# Popsicle Stick Bridge Lesson Plan

Instructor: Carrin Hahn

Carrin taught 3rd grade for ten years, worked as a learning specialist with K-5 students, and has a Master's degree in Elementary Education.

In this lesson, the students will learn about structures, and in particular, bridges. They will discover what it takes to hold them up and to support loads. The students will also have the opportunity to apply the new knowledge by building a bridge.

## Learning Objectives

Upon completing this lesson, the students will be able to

• Describe and compare different structural support systems for bridges
• Design a bridge using the support systems

60-90 minutes

## Curriculum Standards

• CCSS.ELA-LITERACY.RI.4.3

Explain events, procedures, ideas, or concepts in a historical, scientific, or technical text, including what happened and why, based on specific information in the text.

• 3-5-ETS1-1

Define a simple design problem reflecting a need or a want that includes specified criteria for success and constraints on materials, time, or cost.

• 3-5-ETS1-2

Generate and compare multiple possible solutions to a problem based on how well each is likely to meet the criteria and constraints of the problem.

• Structure
• Give
• Forces
• Arch
• Beam
• Column
• Truss

## Lesson Instructions

• Find out if any students ride over a bridge on the way to school.
• If so, ask how the bridge stands up. What supports it? What is the name of the people who think about bridges and how to make them stay up?
• Pass out the paper copies of the lesson Structural Engineering Lesson for Kids.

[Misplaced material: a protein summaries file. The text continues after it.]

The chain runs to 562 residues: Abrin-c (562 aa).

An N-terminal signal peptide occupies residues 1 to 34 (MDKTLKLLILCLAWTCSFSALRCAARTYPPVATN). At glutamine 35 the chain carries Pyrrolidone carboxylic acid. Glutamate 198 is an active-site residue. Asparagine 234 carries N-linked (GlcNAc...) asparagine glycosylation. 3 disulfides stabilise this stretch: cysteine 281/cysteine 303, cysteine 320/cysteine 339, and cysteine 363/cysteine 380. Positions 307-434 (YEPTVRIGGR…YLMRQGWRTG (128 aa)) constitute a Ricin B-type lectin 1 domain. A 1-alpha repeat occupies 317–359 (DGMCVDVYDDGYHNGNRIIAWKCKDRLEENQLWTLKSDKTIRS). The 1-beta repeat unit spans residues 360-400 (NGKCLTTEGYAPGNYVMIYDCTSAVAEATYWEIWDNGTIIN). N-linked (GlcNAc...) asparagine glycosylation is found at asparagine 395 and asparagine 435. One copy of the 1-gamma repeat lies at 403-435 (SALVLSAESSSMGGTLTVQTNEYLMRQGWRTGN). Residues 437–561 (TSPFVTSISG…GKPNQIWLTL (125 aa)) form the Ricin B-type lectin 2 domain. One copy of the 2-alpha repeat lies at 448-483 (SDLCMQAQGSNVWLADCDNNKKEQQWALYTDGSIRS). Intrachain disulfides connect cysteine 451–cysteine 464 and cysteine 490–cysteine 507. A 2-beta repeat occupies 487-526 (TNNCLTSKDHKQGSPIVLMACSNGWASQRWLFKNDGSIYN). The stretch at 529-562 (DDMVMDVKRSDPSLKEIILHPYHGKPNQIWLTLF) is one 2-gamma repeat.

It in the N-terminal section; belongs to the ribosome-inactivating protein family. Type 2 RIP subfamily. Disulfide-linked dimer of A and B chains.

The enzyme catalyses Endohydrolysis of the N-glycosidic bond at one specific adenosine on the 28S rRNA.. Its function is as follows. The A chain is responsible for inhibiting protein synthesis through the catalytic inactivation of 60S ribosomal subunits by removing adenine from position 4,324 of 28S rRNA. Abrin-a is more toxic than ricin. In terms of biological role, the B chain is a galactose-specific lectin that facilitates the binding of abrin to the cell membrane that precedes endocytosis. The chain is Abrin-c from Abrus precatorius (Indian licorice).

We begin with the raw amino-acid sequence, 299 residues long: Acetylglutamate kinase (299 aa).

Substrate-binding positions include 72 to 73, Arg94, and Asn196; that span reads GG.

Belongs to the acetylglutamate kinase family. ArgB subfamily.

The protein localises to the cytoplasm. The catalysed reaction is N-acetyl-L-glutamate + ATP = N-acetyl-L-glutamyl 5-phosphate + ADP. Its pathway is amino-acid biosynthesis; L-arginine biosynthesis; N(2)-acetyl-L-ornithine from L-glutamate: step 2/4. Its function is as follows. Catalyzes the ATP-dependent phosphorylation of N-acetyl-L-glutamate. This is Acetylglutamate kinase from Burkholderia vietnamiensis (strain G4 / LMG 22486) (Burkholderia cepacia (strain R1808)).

• What is a 'structure'?
• What is the person who designs the structure called?
• After 'What is a Structure?', ask the following questions:
• What is a structural engineer's job?
• What does 'load' mean? What does 'give' mean when talking about a structure?
• What happens if something is too heavy for a structure?
• What are some forces that act on a structure? Can any of them be changed or fixed?
• Name 5 things structural engineers design.
• After the 'Beams, Columns, and Trusses' section, ask the following questions:
• What is an 'arch'? Draw a picture on the back of your paper.
• What is a 'beam'? Does anyone have a beam running across a room in their house?
• What is a 'column'? How does a column work with a beam? Draw a picture on the back of your paper of the two working together.
• What are 'trusses'? Where have you seen them?
• Pass out the plain paper and about 10 popsicle sticks per student.
• Tell the students that they are going to use the popsicle sticks to show you what the different building designs are.
• Have the students use the popsicle sticks to show you a 'column'; check that they are holding the sticks vertically.
• Have the students use the popsicle sticks to show you a 'beam'; check to see that they are holding the sticks horizontally.
• Ask the students to compare the beam to the column. What is the difference?
• Have the students use the popsicle sticks to make an example of a truss (use all 10 sticks).
• Remind the students that these three special building methods are for strength.
• Pass out the paper copies of the quiz as review.

## Activity

• Divide the students to work in pairs or in groups of three.
• Have more popsicle sticks available in case the students need them.
• Explain that the challenge is to build a bridge that meets the following guidelines:
• The bridge must hold at least two toy cars.
• The bridge can be built using any type of building design about which the students just learned.
• The bridge will need to stand up by itself and be able to withstand the force of gravity.
• The bridge should be at least 6 inches long.
• The bridge should be held together with glue only.
• Allow the students 15-30 minutes to plan and build their bridges.
• When everyone is done, let the students share their bridges with the other students.

## Lesson Extension

• The students can try to design structures that will hold heavier cars or other objects. What is involved in a stronger design?

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